NASA to play firebug aboard robotic spacecraft on Tuesday
Monday, June 13, 2016, 8:01 PM - Fires in space are fascinating, but incredibly dangerous, and NASA is now set to intentionally light one on board Orbital's Cygnus spacecraft on Tuesday, all in the name of science and safety.
Tune in here, via the NASA TV livestream below, to watch as the Canadarm2 detaches the Cygnus uncrewed cargo craft from the space station, and releases the spacecraft for its orbit around the Earth prior to re-entry. The Cygnus craft, operated by Orbital Sciences, is not designed to survive re-entry. It will burn up somewhere over the south Pacific Ocean, destroying itself and its load of space station garbage, but not before performing an important science experiment that will help keep astronauts safer on future space missions.
The release of the Cygnus will be at around 9:30 a.m. ET. Coverage beings at 9 a.m. ET.
Given how long humans have dealt with fire here on Earth, right from the earliest days of living in caves until the present day, we are very knowledgeable about how flames behave. Scientists have studied the chemistry of combustion and the physics of heat transfer and fluid dynamics, and we can make very good predictions about how fires will start and spread, based on materials, air flow, weather and other factors. All of this knowledge plays a very large part in maintaining fire safety.
When it comes to space, our latest realm of exploration, we know enough to say that it would be very bad for a blaze to break out in one of our orbiting spacecraft. An incidence on the Russian space station, Mir, in 1997, made that particular message very clear. With limited space inside the vehicle, limited air supply, and no way to quickly exit to safety, fire is one of the worst emergencies there can be on a spacecraft. Considerable effort goes into preventing fires, however we have very little experience with exactly how fires behave in space.
Recent experiments on board the International Space Station have given us a glimpse at how strangely flames behave when under the influence of microgravity. Those were the equivalent of lightning a match to watch the flame burn.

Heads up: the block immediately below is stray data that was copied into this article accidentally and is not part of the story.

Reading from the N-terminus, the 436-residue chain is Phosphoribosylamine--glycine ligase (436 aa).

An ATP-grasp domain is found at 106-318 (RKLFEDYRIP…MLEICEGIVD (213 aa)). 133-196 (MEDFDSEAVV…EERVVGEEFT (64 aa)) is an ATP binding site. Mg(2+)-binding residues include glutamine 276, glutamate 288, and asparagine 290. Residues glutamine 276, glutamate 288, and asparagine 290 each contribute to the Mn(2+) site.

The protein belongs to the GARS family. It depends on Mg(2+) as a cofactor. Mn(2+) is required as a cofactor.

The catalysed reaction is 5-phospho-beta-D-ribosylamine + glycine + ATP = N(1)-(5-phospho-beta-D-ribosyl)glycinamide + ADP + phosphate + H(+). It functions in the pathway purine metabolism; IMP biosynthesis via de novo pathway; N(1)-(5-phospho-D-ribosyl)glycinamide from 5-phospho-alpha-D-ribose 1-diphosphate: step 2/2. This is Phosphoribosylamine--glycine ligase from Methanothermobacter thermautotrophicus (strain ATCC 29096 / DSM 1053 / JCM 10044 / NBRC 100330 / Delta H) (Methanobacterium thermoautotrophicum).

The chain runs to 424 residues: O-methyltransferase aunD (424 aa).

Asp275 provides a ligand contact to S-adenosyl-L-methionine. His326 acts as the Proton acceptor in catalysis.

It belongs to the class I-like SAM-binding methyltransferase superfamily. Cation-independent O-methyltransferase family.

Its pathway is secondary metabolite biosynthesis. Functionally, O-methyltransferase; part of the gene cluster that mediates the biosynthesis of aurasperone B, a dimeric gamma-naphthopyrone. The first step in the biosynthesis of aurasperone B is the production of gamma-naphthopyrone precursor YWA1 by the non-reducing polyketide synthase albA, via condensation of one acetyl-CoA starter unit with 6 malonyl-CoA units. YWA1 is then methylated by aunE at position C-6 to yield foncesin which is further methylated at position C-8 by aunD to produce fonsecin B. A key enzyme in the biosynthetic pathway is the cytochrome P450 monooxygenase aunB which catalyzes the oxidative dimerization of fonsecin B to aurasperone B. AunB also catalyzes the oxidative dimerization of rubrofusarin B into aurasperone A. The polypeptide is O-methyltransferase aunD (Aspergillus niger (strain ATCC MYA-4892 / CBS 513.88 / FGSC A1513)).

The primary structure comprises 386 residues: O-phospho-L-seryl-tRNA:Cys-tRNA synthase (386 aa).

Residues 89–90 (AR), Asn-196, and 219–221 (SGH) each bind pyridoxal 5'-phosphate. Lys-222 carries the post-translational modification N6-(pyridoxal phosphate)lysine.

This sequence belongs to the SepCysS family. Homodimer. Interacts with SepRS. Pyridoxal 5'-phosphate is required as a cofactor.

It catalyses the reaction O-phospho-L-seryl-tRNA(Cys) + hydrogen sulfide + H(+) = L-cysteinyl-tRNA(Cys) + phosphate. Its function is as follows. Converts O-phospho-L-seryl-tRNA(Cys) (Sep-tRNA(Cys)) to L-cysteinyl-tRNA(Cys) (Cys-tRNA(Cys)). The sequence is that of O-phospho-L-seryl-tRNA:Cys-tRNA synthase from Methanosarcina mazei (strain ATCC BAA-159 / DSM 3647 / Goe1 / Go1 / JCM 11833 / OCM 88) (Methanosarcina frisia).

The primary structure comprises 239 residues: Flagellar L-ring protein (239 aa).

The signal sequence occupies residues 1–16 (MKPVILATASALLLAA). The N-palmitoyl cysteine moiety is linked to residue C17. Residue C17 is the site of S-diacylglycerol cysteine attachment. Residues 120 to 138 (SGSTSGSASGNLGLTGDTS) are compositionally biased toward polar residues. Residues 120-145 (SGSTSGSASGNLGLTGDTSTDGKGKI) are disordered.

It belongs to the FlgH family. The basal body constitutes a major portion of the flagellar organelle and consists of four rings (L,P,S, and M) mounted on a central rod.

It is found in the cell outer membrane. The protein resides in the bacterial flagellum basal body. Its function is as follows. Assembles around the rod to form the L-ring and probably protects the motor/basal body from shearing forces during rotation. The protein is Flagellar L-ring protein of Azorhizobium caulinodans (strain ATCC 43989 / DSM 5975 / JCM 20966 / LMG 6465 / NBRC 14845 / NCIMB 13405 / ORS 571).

Watch below: Fire "jellyfish" on the ISS
A new experiment, called Saffire-I (aka The Spacecraft Fire Experiment), will now take the match and apply it to a larger fuel source. In this first of three currently-planned experiments, a strip of SIBAL cloth - a mixture of 75 per cent cotton and 25 per cent fibreglass - will be set on fire, to see just how the flames spread and compare this to what we know about how they spread on Earth.
Roughly five hours after the Cygnus cargo craft is released from the space station, carrying its load of garbage and the Saffire experiment, controllers on the ground will ignite the cloth, while cameras and sensors record exactly what happens.
According to NASA:
Saffire-I provides a new way to study a realistic fire on a spacecraft. This hasn’t been possible in the past because the risks for performing such studies on crewed spacecraft are too high. Instruments on the returning Cygnus will measure flame growth, oxygen use and more. Results could determine microgravity flammability limits for several spacecraft materials, help to validate NASA’s material selection criteria, and help scientists understand how microgravity and limited oxygen affect flame size. The investigation is crucial for the safety of current and future space missions.
Once the experiment is finished, the Cygnus spacecraft will be deorbited, where it will burn up over the Pacific Ocean.
Watch below: Science@NASA presents Strange Flames on the International Space Station